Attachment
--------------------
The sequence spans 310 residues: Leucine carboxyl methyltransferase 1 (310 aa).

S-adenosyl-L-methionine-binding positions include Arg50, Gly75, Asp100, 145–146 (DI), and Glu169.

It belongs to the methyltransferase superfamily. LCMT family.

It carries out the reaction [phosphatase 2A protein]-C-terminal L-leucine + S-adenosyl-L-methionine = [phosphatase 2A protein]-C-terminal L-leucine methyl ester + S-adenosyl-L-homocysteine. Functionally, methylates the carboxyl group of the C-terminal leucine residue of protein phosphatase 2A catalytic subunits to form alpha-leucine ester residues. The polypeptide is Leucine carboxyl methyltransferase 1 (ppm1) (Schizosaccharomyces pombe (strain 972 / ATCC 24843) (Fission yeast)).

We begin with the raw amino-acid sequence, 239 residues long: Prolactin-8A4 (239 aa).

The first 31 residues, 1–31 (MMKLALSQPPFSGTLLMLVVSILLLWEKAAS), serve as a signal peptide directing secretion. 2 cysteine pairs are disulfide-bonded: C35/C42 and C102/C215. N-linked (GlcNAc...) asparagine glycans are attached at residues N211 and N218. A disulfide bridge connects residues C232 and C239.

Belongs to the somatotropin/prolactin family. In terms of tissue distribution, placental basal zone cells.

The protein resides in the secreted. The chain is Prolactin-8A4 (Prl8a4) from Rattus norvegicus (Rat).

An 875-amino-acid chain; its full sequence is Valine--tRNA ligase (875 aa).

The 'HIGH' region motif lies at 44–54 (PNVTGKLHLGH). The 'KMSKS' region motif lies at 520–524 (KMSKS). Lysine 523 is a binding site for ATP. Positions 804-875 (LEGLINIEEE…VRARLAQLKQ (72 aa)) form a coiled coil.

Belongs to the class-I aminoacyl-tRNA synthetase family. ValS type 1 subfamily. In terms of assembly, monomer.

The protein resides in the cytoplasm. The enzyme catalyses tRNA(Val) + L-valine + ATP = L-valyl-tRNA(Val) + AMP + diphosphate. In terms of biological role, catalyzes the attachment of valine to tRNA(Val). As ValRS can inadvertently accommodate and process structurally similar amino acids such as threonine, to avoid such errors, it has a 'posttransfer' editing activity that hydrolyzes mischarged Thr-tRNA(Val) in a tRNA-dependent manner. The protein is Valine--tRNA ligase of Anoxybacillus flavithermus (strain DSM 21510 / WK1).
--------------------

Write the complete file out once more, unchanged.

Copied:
The sequence spans 310 residues: Leucine carboxyl methyltransferase 1 (310 aa).

S-adenosyl-L-methionine-binding positions include Arg50, Gly75, Asp100, 145–146 (DI), and Glu169.

It belongs to the methyltransferase superfamily. LCMT family.

It carries out the reaction [phosphatase 2A protein]-C-terminal L-leucine + S-adenosyl-L-methionine = [phosphatase 2A protein]-C-terminal L-leucine methyl ester + S-adenosyl-L-homocysteine. Functionally, methylates the carboxyl group of the C-terminal leucine residue of protein phosphatase 2A catalytic subunits to form alpha-leucine ester residues. The polypeptide is Leucine carboxyl methyltransferase 1 (ppm1) (Schizosaccharomyces pombe (strain 972 / ATCC 24843) (Fission yeast)).

We begin with the raw amino-acid sequence, 239 residues long: Prolactin-8A4 (239 aa).

The first 31 residues, 1–31 (MMKLALSQPPFSGTLLMLVVSILLLWEKAAS), serve as a signal peptide directing secretion. 2 cysteine pairs are disulfide-bonded: C35/C42 and C102/C215. N-linked (GlcNAc...) asparagine glycans are attached at residues N211 and N218. A disulfide bridge connects residues C232 and C239.

Belongs to the somatotropin/prolactin family. In terms of tissue distribution, placental basal zone cells.

The protein resides in the secreted. The chain is Prolactin-8A4 (Prl8a4) from Rattus norvegicus (Rat).

An 875-amino-acid chain; its full sequence is Valine--tRNA ligase (875 aa).

The 'HIGH' region motif lies at 44–54 (PNVTGKLHLGH). The 'KMSKS' region motif lies at 520–524 (KMSKS). Lysine 523 is a binding site for ATP. Positions 804-875 (LEGLINIEEE…VRARLAQLKQ (72 aa)) form a coiled coil.

Belongs to the class-I aminoacyl-tRNA synthetase family. ValS type 1 subfamily. In terms of assembly, monomer.

The protein resides in the cytoplasm. The enzyme catalyses tRNA(Val) + L-valine + ATP = L-valyl-tRNA(Val) + AMP + diphosphate. In terms of biological role, catalyzes the attachment of valine to tRNA(Val). As ValRS can inadvertently accommodate and process structurally similar amino acids such as threonine, to avoid such errors, it has a 'posttransfer' editing activity that hydrolyzes mischarged Thr-tRNA(Val) in a tRNA-dependent manner. The protein is Valine--tRNA ligase of Anoxybacillus flavithermus (strain DSM 21510 / WK1).